The Keystage 4 winners from Alsager School, in Stoke-on-Trent also looked at an alternative method of creating energy, this time by harnessing the power of the wind. Ellie, Abie, Georgia and Ben wanted specialised kites attached to generators to be sent into the jet stream, capturing energy created by the high speed winds that occur at high altitudes. Ellie, from the winning team said: “The climate week challenge was a completely different and new experience for us and we are really excited having got through to the national competition. We decided to utilise the power of the jet stream as it is abundant and can be benefit all people and the environment.” Their teacher Andy McFadden has described the Climate Week Challenge as “an engaging and useful way for our pupils to continue learning about the damaging effects climate change is having on our planet and also an excellent opportunity to think creatively about potential solutions to the our own and future generations problems.”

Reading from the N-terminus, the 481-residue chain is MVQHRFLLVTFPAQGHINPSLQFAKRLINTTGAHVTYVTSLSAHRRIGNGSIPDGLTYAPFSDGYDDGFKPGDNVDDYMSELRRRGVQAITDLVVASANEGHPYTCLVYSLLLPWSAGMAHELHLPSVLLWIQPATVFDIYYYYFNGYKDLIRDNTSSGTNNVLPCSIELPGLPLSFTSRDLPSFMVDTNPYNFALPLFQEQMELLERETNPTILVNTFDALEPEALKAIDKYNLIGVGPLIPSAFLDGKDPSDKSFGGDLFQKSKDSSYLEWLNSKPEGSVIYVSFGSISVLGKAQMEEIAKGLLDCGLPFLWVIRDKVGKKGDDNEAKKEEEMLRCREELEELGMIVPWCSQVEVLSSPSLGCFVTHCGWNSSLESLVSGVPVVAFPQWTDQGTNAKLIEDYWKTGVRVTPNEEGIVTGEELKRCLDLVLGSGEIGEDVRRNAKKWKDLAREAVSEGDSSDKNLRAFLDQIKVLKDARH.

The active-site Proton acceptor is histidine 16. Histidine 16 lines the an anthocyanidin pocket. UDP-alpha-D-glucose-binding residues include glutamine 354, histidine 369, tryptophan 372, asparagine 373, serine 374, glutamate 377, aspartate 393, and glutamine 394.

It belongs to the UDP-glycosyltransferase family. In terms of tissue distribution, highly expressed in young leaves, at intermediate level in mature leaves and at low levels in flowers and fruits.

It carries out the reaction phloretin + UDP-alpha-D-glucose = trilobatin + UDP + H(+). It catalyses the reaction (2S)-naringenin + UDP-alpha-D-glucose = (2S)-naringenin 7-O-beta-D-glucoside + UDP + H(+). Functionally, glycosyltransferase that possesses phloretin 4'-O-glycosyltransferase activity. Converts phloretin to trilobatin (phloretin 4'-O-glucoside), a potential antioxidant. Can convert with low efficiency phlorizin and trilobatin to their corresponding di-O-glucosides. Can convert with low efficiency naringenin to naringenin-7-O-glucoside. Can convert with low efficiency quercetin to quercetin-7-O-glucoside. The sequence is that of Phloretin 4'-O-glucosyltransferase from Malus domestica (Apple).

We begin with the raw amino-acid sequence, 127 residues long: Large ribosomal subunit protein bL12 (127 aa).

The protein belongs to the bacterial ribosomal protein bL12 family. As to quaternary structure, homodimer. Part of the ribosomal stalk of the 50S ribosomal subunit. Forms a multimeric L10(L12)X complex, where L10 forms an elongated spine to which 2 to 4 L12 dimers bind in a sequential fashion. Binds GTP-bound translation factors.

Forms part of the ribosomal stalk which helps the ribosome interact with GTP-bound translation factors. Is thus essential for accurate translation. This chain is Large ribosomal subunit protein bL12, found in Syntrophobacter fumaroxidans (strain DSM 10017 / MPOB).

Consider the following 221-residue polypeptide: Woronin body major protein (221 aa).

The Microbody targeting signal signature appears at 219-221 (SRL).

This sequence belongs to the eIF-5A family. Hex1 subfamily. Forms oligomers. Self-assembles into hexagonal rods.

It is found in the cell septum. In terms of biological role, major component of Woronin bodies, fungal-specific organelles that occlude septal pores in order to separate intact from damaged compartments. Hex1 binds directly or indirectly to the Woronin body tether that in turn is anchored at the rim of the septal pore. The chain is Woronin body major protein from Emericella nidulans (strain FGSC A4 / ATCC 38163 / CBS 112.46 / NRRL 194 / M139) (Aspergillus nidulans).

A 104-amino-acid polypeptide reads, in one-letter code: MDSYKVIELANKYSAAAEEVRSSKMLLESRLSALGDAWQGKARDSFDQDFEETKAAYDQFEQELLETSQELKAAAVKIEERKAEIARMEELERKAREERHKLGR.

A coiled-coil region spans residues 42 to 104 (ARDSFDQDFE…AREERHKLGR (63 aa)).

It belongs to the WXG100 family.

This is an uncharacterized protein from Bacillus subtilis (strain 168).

If you are interested in getting involved, whether this be putting on an event, or participating in the 2012 Climate Week Challenge, you can contact us now to ensure that 2012 Climate Week is bigger and better than ever.